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International vote monitors must follow Texas law, state tells Clinton

U.S. Secretary of State Hillary Clinton speaks at the Clinton Global Initiative 2012 (CGI) in New York on September 24, 2012. REUTERS/Andrew
U.S. Secretary of State Hillary Clinton speaks at the Clinton Global Initiative 2012 (CGI) in New York on September 24, 2012. REUTERS/Andrew

By Corrie MacLaggan

AUSTIN, Texas (Reuters) - Texas' attorney general warned Secretary of State Hillary Clinton on Thursday that international election monitors planning to observe balloting in the state were not above Texas law.

Republican Attorney General Greg Abbott's letter to Clinton was the latest move in his campaign to ensure that the Vienna-based human rights watchdog Organization for Security and Cooperation in Europe did not mess with Texas.

"It appears that OSCE is under the misimpression that the State Department can somehow help its representatives circumvent the Texas Election Code," Abbott wrote. "Texas law prohibits unauthorized persons from entering a polling place — or loitering within 100 feet of a polling place's entrance — on Election Day. OSCE monitors are expected to follow that law like everyone else."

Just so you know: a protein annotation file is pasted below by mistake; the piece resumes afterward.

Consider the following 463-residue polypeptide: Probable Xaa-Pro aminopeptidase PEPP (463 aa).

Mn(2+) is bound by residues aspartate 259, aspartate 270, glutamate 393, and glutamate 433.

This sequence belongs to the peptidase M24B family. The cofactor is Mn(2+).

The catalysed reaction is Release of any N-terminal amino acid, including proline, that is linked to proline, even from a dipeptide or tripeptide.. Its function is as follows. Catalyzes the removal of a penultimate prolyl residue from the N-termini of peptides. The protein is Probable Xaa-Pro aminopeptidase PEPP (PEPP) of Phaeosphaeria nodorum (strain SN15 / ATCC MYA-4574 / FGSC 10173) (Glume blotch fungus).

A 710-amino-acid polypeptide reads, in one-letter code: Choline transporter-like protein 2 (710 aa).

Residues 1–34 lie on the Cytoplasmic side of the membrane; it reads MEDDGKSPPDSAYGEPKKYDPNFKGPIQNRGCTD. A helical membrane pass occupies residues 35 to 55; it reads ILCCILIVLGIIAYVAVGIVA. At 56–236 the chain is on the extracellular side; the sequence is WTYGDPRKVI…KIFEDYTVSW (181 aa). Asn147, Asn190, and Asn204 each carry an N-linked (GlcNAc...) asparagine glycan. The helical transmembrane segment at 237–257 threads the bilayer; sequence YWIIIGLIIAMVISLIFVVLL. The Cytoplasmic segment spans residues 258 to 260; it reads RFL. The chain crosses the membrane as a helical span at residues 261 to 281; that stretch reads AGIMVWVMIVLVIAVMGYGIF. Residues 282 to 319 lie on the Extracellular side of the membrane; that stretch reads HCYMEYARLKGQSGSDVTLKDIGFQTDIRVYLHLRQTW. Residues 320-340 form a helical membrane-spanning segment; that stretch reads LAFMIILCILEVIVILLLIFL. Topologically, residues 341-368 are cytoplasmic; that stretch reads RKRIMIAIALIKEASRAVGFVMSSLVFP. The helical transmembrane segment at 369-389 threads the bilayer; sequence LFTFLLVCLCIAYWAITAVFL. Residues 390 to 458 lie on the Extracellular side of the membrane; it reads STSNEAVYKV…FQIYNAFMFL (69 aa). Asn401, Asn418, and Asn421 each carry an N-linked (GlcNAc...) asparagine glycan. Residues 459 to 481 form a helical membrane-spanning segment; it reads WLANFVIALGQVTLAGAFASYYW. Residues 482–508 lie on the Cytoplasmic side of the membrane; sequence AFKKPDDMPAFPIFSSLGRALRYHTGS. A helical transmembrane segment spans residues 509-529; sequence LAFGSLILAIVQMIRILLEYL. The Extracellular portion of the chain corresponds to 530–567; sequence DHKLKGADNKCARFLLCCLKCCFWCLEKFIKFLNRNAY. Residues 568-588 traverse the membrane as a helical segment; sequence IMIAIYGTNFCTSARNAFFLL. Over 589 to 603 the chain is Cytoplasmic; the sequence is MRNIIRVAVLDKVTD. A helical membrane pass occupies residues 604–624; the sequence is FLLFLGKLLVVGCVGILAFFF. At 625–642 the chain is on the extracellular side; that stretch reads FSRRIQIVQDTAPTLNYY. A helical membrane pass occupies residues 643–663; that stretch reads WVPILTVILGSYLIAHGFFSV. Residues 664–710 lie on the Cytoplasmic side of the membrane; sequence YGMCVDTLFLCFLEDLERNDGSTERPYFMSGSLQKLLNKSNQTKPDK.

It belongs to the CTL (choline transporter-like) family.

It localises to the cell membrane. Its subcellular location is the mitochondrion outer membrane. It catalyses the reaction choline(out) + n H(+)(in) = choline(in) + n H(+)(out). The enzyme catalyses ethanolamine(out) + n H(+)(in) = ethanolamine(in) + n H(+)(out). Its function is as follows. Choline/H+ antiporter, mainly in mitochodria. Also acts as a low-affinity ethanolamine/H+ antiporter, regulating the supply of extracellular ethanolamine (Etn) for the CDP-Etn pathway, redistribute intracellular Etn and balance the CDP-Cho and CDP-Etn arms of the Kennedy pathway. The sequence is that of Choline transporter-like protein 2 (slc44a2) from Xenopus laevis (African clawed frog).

In a letter on Tuesday to the Warsaw-based Office for Democratic Institutions and Human Rights, the OSCE's monitoring arm, Abbott had warned that failure to follow Texas law could subject OSCE representatives to criminal prosecution.

Janez Lenarcic, director of the monitoring arm, told Clinton on Wednesday about its "grave concern" with Abbott's letter, saying the threat of criminal sanctions was unacceptable and unprecedented.

The 56-member OSCE routinely sends monitors to elections. For the November 6 U.S. elections, it has a core team of 13 experts from 10 OSCE countries based in Washington and 44 long-term observers deployed across the country, it said.

State Department spokeswoman Victoria Nuland noted that the OSCE had sent observers to U.S. general elections since 2002.

The OSCE has assured Clinton and Texas authorities that OSCE observers are committed to following all U.S. laws, Nuland said.

"To my knowledge it's the only state that came forward and said, 'Please reassure us, that you're gonna follow our state electoral law.' And they have now been reassured," Nuland told a news briefing in reference to Texas.

But in his letter to Clinton, Abbott took issue with Lenarcic's assertion to the secretary of state that Abbott's threat of criminal sanctions contradicted commitments made by the United States, including in the 1990 OSCE Copenhagen document.

"The fact that representatives of the United States joined the U.S.S.R, Yugoslavia, Romania, and other OSCE member-nations in signing a document at a 1989 conference in Copenhagen has absolutely no bearing on the administration of elections or laws governing elections in the State of Texas," Abbott wrote.

He added that the OSCE was not above the law.

Abbott told Reuters on Wednesday he was considering legal action against OSCE if it did not concede that it would follow the state's laws.

(Reporting By Corrie MacLaggan; Additional reporting by Andrew Quinn; Editing by Peter Cooney)

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